6-foot Anderson the player that makes Richmond go

BY foxsports • February 26, 2010

Kevin Anderson is the smallest player on the court for No. 23 Richmond, and the 6-foot point guard is also the one most likely to make the biggest plays.

Anderson leads the Spiders in scoring with a 17.5 average, and in assists and steals, and has senior backcourt mate David Gonzalvez feeling grateful they wear the same uniform.

``Man, I would fear him if I was the guard guarding him because, at any moment, he can decide to take over the game,'' Gonzalvez said. ``We always joke with him because he has a baby face, but we say, 'Don't let the baby face fool you; this guy is a monster on the court.'''

That boyish face sports a determined scowl with the game on the line, often followed by a wide smile after the under-recruited guard out of Georgia makes another clutch play.

``I think it just points to his confidence,'' Richmond coach Chris Mooney said of Anderson, discovered when an AAU manager called to offer the Spiders a chance to come see him play.

``Everybody else is playing so, so hard and, not that he's not playing hard, but he's kind of playing easy,'' Mooney said. ``He's so good and has such great sports instincts - when to drive, how to float the ball over somebody. His demeanor is just evidence of how much confidence he has.''

And the results show how much the Spiders are benefiting.

Richmond (22-6, 11-2 Atlantic 10), ranked for the first time in 24 years, has won eight consecutive games and will face Xavier for the conference lead Sunday in Ohio. The Musketeers also are 11-2 in league play, and have lost just once at home in 28 games over two seasons.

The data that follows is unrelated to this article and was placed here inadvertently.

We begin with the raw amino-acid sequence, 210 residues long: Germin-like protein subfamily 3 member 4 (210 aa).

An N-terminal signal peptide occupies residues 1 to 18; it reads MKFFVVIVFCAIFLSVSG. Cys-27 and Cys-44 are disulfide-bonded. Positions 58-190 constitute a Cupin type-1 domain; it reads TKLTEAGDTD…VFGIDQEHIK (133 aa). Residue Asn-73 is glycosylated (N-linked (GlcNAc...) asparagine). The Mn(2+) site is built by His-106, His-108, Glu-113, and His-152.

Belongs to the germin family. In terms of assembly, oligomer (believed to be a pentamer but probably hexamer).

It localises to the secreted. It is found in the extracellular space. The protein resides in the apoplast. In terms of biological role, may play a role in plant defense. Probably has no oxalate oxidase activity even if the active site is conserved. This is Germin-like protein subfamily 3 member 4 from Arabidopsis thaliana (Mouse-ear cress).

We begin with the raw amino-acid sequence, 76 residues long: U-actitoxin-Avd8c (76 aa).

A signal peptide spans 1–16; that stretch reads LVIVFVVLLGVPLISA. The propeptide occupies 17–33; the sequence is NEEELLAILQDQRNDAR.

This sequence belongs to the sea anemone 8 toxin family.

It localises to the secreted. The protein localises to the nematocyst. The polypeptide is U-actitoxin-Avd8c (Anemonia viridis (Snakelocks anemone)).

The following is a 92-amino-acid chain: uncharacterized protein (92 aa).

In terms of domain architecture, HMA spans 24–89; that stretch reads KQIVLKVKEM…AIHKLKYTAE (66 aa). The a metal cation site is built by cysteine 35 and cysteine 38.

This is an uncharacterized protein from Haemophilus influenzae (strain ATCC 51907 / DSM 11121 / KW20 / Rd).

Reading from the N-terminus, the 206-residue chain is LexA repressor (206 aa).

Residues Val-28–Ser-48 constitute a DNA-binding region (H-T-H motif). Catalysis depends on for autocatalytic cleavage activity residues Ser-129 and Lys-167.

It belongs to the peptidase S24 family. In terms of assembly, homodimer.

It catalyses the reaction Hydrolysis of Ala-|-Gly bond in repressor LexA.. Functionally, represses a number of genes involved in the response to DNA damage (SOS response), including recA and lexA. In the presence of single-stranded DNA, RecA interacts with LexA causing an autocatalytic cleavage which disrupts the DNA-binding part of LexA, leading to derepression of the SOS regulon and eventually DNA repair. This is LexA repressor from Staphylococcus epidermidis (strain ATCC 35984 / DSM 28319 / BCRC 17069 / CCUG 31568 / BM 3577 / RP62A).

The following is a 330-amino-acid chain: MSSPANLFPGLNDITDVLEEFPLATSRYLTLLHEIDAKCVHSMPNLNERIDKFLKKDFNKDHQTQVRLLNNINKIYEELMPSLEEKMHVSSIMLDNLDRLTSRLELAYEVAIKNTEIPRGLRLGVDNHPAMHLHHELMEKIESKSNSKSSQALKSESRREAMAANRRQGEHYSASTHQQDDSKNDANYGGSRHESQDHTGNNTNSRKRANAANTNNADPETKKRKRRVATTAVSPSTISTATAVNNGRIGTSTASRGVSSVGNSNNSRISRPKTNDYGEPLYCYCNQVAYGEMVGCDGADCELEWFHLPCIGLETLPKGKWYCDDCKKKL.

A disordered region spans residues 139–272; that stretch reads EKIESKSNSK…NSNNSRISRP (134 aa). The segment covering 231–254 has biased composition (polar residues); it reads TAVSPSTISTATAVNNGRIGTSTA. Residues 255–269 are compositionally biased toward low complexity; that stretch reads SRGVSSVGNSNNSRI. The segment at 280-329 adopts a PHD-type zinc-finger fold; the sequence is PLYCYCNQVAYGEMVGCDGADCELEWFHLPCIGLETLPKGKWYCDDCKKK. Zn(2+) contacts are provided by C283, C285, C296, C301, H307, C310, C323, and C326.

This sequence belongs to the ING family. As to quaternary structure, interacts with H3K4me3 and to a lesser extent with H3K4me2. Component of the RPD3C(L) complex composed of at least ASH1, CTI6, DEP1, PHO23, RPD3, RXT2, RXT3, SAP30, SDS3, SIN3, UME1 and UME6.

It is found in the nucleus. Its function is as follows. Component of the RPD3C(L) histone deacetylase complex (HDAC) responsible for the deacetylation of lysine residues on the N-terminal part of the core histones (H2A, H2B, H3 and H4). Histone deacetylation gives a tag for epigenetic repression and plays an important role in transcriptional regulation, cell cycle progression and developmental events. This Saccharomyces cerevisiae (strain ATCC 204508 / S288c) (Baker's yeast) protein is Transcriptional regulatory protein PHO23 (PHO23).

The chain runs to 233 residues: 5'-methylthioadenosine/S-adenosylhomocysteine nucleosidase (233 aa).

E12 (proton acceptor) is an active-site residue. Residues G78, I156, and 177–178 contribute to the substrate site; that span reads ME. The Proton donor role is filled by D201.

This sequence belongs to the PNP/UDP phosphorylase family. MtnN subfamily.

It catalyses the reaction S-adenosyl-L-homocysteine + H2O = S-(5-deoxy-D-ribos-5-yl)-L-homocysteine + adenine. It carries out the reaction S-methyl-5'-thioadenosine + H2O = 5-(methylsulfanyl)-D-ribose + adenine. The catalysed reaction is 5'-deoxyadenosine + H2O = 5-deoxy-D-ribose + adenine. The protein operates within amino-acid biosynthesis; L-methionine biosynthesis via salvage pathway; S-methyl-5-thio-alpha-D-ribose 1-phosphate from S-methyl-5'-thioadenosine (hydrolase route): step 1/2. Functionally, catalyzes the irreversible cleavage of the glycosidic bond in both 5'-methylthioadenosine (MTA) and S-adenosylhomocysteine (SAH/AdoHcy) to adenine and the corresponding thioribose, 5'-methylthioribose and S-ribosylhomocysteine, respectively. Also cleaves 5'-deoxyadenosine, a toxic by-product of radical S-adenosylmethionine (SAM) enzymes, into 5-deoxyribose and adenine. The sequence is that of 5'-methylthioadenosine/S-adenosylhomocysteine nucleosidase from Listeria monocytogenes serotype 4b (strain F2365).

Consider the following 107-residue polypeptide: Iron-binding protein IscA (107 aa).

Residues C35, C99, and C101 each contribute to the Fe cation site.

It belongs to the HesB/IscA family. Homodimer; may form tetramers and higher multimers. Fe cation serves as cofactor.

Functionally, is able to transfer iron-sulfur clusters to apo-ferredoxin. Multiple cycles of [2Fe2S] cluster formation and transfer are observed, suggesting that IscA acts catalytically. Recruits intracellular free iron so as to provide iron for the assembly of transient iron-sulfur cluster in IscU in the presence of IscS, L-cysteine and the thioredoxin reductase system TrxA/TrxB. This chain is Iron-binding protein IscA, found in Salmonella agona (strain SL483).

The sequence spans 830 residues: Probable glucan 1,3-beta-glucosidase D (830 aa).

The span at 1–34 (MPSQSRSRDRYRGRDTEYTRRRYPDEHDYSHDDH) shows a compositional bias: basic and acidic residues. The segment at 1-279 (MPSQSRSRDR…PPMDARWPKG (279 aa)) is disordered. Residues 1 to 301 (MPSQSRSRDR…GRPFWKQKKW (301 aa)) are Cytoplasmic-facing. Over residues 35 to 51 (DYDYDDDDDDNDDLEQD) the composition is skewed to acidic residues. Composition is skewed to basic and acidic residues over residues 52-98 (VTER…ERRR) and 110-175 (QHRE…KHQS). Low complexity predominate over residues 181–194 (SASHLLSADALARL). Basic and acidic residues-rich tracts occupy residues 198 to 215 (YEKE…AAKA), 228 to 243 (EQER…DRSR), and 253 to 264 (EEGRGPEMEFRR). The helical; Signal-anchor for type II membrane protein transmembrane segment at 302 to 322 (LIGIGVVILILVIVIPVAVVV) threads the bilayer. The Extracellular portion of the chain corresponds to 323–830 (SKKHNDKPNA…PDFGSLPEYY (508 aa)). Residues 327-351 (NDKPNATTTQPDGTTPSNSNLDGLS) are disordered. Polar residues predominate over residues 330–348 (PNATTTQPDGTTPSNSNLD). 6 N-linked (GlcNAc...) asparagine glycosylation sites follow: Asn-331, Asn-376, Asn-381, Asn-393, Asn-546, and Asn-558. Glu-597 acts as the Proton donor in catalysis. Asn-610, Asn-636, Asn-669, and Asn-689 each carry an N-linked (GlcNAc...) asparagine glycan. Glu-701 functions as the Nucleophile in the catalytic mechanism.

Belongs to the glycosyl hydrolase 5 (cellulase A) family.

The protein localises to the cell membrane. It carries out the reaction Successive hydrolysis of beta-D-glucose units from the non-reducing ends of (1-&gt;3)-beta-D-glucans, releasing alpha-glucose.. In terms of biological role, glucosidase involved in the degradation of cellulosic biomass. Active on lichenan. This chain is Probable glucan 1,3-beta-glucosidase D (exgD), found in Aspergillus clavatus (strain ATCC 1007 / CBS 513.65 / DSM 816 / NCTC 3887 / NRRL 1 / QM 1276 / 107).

But they know very well how disruptive Anderson can be.

Last season, as a sophomore, he scored a career-best 29 points to lead the Spiders to an 80-75 victory against 17th-ranked Xavier, causing then-coach Sean Miller to gush afterward.

``Kevin Anderson, my opinion, is the best point guard we've played against. He'll be the player of the year in our conference before his career is over,'' Miller said after Anderson made 10 of 20 shots with one assist, two steals and no turnovers playing all 40 minutes.

``He's a phenomenal player. He is dynamic. We had no answer,'' Miller said, using his hands to show that Anderson was playing at a higher level that ``gave us no chance to win.''

It's a level the Spiders see all the time.

``When the game is tight and we need big plays, it seems like he's a fish in water at that moment,'' Gonzalvez said. ``Everyone else is so nervous, it's crunch time, 2 minutes left, we're down one, up one, and that's when he's the most calm and wants the ball the most.''

Last Saturday, the Spiders were getting all they could handle from George Washington, trailing until Anderson made a 15-foot jumper with 1:22 remaining. In a game that was close throughout, he scored or assisted on 12 of Richmond's 16 second-half field goals.

``Kevin Anderson is the best basketball player in the world,'' Colonial coach Karl Hobbs deadpanned after the game, noting that he was being sarcastic, but only marginally.

``The last 8 minutes of the game, it was just Anderson making plays,'' Hobbs said.

Anderson routinely deflects credit for his late-game exploits, crediting the team's defensive work for creating easy scoring chances, and leaders like Gonzalvez and Ryan Butler, the lone seniors on the team, for what they bring.

``He's always a high energy, high spirit kind of guy,'' Anderson said of Gonzalvez, the No. 2 scorer. ``Most of the time he rallies our comebacks because of his defense and leadership.''

Gonzalvez said that way of thinking is what makes Anderson so special.

``I don't think he wants to be a guy who gets the praise or is in the spotlight, but at the end of the game, he wants to be the guy to take over the game,'' he said.

``That's all we care about.''


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